Archive for the ‘Talmud’ Category

After explaining that the ultimate intent of tefillah (prayer) is to cause the Almighty’s divine light to shine upon the earth and thereby repair it in through the establishment of His Kingship (see this post), Nefesh haChayim (Gate II, Ch. 11) goes on to explain what prayer ought not to be:

Though the Talmud (Sandhedrin 8A) teaches that an individual may insert their own words into their prayer concerning their personal needs and troubles, within the blessing related to that particular matter, even in doing so, one’s ultimate intent should not be to address one’s own trouble [rather to increase the glory of the Almighty by removing this evil], and this is not the proper path for those who are upright in their hearts.

Midrash Eleh Ezkerah is a dramatized narrative describing (with poetic license) the tragic executions of ten of Israel’s greatest sages at the hands of the Romans. The story depicts these ten as having lived contemporaneously and having been executed more or less in the same time and place, though this was not actually the case.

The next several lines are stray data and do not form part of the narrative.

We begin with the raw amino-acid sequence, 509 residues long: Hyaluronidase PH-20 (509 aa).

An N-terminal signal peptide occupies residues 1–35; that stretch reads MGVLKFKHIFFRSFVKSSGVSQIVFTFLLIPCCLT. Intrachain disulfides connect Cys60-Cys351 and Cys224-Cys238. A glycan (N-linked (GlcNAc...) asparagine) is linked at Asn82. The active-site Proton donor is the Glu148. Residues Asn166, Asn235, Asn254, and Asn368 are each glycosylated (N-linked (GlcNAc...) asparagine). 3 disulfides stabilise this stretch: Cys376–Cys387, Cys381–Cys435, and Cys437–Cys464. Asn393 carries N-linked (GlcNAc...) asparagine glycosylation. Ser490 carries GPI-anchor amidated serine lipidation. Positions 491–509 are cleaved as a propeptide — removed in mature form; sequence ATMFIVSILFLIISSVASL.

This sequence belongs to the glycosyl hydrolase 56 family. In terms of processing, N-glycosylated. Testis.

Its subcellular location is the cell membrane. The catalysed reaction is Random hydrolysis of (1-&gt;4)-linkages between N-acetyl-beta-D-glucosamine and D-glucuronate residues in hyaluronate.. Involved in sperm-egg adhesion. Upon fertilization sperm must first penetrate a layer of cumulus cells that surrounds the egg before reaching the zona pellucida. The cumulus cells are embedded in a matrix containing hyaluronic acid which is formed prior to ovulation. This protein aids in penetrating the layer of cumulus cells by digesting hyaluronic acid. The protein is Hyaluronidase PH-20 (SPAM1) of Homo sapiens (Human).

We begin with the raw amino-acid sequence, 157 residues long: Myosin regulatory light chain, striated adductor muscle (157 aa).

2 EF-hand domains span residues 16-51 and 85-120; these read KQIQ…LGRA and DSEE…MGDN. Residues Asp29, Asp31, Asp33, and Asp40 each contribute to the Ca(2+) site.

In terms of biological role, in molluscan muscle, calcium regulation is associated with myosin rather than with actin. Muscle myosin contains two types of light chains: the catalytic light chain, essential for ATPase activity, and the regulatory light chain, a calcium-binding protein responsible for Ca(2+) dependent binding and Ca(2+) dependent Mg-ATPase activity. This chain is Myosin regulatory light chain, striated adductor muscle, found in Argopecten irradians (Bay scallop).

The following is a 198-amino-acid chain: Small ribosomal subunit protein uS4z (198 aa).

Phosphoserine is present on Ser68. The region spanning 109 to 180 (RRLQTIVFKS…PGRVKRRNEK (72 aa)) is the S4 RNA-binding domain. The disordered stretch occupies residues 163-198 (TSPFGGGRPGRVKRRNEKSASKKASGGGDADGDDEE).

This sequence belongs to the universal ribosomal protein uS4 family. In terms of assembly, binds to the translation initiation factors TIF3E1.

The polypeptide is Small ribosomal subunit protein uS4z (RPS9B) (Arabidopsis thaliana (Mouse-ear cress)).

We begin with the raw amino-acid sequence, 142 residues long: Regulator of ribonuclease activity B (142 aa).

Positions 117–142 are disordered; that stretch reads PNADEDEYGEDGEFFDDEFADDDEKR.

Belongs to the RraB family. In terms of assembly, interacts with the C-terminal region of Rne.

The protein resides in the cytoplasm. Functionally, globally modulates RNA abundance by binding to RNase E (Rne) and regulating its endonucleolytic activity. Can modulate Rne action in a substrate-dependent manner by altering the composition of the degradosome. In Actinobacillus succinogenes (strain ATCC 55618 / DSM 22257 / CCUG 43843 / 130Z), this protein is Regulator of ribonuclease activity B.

Nevertheless, in this work, the body of the sage Rabbi Akiva is carried by Elijah the Prophet. Elijah meets Rabbi Yehoshua haGarsi, who asks Elijah how he could carry Akiva’s dead body when Elijah is a Kohen, and a Kohen is forbidden to come into contact with a dead body, lest he become tamei — spiritually contaminated. Elijah replies, “The bodies of the righteous do not render spiritual contamination.”

It appears that the author of this narrative was of the opinion that Elijah was a Kohen, and therefore would line up with the opinion that Elijah was in fact Pinchas.

To the tune of “Puff the Magic Dragon,” these new lyrics (by me) capture the Biblical and midrashic stories about the enigmatic giant known as Og.

Og, the mighty giant, tall as he could be,

He held on tight to Noah’s Ark, to survive the mabul sea.

 

In the rain Og traveled, as the Teivah sailed,

It bobbed and rocked and shook and lurched, what a whale of a tale! Oh…

 

Og, the mighty giant, tall as he could be,

He held on tight to Noah’s Ark, to survive the mabul sea.

 

Og, the mighty giant, tall as he could be,

He held on tight to Noah’s Ark, to survive the mabul sea.